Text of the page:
When Malian singer-guitarist Boubacar Traore made his Millennium Stage debut five years ago, he was just restarting his career after years out of the public eye. He performed mostly slow, bluesy songs, interrupted by the occasional number from his 1960s reign as West Africa's Elvis. The same elements were audible Tuesday night, when Traore returned to the venue, but this time they were more tightly integrated. Traore finger-picked sauntering mid-tempo grooves, but also some livelier passages, occasionally including both in a song.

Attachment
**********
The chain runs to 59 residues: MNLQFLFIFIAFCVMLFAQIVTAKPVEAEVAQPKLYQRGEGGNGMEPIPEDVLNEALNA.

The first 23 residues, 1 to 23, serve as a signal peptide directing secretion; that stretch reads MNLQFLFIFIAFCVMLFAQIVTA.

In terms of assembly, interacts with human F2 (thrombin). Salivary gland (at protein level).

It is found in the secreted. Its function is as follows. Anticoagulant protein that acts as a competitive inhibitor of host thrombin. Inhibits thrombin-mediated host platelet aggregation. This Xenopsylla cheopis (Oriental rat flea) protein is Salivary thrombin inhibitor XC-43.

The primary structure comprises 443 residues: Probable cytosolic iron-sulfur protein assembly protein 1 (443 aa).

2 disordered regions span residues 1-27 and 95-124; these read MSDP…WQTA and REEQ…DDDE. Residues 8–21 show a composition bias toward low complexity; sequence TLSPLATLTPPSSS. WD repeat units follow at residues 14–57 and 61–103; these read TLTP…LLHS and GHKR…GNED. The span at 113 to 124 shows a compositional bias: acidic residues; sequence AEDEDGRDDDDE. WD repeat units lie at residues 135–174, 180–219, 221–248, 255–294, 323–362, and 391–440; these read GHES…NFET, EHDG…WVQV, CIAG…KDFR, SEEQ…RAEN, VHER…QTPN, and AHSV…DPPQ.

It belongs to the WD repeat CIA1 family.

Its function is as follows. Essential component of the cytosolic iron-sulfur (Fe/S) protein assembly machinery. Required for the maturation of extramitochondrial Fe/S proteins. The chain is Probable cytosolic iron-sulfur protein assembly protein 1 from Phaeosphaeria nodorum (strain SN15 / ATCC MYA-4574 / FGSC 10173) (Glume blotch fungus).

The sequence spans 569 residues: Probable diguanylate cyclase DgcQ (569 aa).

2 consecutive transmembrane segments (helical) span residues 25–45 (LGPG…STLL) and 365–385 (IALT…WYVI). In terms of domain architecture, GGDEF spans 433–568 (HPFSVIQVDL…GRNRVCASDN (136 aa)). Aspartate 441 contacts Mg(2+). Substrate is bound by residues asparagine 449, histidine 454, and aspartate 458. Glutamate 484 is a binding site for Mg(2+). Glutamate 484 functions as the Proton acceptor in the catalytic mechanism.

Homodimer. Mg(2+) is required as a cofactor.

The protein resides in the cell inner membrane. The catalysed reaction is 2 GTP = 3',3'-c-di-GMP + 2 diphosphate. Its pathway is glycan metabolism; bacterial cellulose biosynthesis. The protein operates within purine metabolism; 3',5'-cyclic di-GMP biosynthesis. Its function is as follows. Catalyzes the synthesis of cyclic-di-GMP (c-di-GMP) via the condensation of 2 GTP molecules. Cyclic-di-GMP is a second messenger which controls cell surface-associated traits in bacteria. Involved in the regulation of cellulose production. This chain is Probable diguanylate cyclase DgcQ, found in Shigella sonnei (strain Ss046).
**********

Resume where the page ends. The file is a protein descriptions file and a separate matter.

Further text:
Dressed in a suit and cap that suggested his years in Paris rather than the time spent in his homeland, Traore was a little more outgoing this time around. He's hardly a chatty guy, and when not singing his tendency is to dance backward away from the microphone. But he did smile a few times, and as he warmed up his voice became looser and more expressive, although it seldom rivaled his fluid guitar playing.
Traore's music is similar to Delta blues, with its bent notes and weary rhythms. Yet his guitar sounds brighter and sweeter, with a chiming tone typical of modern African pop. Accompanied by rhythms tapped out on a large calabash, Traore sounded more Mali than Mississippi, if only by a small margin. Whatever the origins of his style, however, the guitarist's most effervescent riffs transcended all boundaries.
-- Mark Jenkins